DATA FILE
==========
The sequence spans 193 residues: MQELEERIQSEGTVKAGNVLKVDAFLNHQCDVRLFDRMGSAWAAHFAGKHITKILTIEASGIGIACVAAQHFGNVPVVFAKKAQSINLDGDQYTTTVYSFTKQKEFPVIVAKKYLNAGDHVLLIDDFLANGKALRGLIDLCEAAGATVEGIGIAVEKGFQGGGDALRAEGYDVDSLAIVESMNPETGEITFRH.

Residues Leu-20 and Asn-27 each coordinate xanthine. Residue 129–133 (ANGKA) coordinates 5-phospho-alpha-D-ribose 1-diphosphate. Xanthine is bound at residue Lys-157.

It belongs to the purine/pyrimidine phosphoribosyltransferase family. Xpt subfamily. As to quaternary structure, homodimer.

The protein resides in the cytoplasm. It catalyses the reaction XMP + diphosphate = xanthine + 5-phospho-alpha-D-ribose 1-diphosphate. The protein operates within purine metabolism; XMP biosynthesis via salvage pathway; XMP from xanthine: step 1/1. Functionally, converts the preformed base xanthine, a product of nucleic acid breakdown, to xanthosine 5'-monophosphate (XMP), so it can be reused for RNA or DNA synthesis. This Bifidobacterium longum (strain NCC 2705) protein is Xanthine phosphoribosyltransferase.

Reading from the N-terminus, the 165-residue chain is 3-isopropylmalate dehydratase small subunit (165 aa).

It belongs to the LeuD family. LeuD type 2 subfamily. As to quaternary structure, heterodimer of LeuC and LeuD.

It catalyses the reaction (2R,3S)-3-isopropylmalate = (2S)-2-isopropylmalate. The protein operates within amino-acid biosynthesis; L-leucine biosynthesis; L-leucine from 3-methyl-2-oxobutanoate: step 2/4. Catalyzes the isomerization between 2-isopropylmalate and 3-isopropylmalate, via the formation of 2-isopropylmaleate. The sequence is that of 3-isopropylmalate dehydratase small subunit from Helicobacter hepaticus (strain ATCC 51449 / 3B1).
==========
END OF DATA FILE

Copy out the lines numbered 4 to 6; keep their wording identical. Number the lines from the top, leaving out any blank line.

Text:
The protein resides in the cytoplasm. It catalyses the reaction XMP + diphosphate = xanthine + 5-phospho-alpha-D-ribose 1-diphosphate. The protein operates within purine metabolism; XMP biosynthesis via salvage pathway; XMP from xanthine: step 1/1. Functionally, converts the preformed base xanthine, a product of nucleic acid breakdown, to xanthosine 5'-monophosphate (XMP), so it can be reused for RNA or DNA synthesis. This Bifidobacterium longum (strain NCC 2705) protein is Xanthine phosphoribosyltransferase.

Reading from the N-terminus, the 165-residue chain is 3-isopropylmalate dehydratase small subunit (165 aa).

It belongs to the LeuD family. LeuD type 2 subfamily. As to quaternary structure, heterodimer of LeuC and LeuD.